Art Deco building in Binondo, home of New Po-Heng Lumpia House will be demolished soon
Uy Su Bin Building on Quintin Paredes St. will be replaced with a high-rise building
Dec 3, 2018
And another one bites the dust… and will become dust.
The pink building on Quintin Paredes St. cradling one of the famous Binondo food tour stops, New Po-Heng Lumpia House, has closed its doors. Uy Su Bin Building is one of the few surviving Art Deco buildings in Manila and it will be demolished soon to make way for a high-rise condominium.
According to the caretakers, the new owners of Uy Su Bin told the residents of the building in April about the new plan and that they ought to vacate their units. What used to be a commercial bank is now also deserted and has transferred to the building beside Uy Su Bin. The staff of the Charlex Realty Corporation who managed the building will be transferred to the company’s properties in Boracay.
When the Nolisoli.ph team went there on Dec. 3, the last resident was in the process of moving out. The staff of New Po-Heng Lumpia House was loading their furniture on tricycles and bicycles. Starting Dec. 4, patrons and newcomers can enjoy their famous fresh Chinese lumpia at 621 Carvajal Street, a market alley which is not too far from Uy Su Bin. The place has a different vibe from the sort of somber but definitely quaint indoor courtyard it used to inhabit for almost three decades.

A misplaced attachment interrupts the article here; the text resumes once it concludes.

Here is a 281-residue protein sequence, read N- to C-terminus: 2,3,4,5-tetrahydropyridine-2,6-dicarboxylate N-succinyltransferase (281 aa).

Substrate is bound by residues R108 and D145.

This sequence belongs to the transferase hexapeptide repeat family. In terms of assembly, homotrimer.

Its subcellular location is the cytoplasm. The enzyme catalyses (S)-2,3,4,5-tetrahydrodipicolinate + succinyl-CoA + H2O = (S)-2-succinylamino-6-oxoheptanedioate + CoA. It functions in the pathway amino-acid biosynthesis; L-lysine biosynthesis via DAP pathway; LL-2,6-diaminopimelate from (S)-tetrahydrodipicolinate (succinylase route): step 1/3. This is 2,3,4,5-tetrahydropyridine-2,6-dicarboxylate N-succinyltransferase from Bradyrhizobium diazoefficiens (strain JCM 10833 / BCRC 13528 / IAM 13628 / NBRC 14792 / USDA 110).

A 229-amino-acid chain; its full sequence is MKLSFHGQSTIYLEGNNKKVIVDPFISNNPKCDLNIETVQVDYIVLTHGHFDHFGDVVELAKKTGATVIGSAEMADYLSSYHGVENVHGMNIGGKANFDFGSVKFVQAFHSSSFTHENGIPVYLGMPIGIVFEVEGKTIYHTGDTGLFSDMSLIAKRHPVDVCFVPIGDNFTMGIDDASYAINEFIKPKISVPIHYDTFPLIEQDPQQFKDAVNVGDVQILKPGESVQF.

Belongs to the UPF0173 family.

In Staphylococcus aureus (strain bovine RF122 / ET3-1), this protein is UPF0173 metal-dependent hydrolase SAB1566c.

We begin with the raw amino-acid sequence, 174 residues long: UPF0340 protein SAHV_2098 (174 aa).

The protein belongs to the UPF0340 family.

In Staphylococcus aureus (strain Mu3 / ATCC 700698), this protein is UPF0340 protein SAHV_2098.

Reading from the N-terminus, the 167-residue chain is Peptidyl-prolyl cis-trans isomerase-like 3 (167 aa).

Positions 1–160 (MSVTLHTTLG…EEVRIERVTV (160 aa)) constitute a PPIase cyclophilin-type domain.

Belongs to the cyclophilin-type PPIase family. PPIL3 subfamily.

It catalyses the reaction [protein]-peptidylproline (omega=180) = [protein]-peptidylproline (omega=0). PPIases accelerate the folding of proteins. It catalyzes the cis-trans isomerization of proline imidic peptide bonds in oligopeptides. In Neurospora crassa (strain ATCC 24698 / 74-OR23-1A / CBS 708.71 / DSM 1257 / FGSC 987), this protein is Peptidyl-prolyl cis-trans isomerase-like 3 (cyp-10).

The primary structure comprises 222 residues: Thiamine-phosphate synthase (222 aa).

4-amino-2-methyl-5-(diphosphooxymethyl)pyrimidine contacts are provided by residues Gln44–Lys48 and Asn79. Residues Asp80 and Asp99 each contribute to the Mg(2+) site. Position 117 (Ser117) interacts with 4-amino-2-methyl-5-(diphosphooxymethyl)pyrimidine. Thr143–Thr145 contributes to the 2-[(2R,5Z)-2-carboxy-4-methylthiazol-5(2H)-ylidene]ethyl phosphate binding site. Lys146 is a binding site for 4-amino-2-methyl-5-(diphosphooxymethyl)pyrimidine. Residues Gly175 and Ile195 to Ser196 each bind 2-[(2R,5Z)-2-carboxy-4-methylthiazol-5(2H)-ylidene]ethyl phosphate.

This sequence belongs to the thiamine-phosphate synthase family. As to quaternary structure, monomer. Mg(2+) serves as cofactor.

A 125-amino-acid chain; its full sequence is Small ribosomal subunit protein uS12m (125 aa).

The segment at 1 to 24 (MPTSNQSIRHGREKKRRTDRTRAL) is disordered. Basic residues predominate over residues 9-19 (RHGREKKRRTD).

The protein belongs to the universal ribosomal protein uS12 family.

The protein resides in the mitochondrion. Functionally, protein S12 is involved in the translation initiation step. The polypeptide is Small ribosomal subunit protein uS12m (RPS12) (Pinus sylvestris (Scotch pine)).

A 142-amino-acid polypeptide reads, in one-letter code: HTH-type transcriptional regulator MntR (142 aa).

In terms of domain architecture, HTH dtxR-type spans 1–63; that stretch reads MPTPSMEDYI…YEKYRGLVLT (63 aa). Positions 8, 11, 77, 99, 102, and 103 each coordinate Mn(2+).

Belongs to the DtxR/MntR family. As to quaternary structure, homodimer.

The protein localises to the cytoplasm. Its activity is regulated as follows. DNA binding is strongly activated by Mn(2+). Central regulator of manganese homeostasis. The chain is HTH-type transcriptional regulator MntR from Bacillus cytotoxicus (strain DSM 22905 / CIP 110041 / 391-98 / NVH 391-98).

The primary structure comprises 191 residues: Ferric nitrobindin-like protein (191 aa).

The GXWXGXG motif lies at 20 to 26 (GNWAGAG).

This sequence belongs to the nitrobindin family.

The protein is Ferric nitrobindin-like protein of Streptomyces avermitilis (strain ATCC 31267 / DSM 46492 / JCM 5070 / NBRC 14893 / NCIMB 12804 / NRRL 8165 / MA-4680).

In case you’re wondering what’s special about their homemade lumpia, it’s a fat roll of sweet and spicy goodness consisting of vegetables, bihon, and seaweed sprinkled with crushed peanuts and sugar. For only P50.
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Our team wasn’t also permitted to go beyond the guard’s post and shoot New Po-Heng, the courtyard, and other interiors of the building as per the building’s new management. It seems like they’ve tightened the security.
Adorned with intricately-designed metal grills and huge columns and proportions made for humans and “not ants” (as Carlos Celdran described his Art Deco apartment building), the Uy Su Bin Building needs at least salvation of its refined parts, if not complete preservation.
See more photos of the Uy Su Bin Building from our feature on Xandra Rocha for Southern Living Discourse issue.
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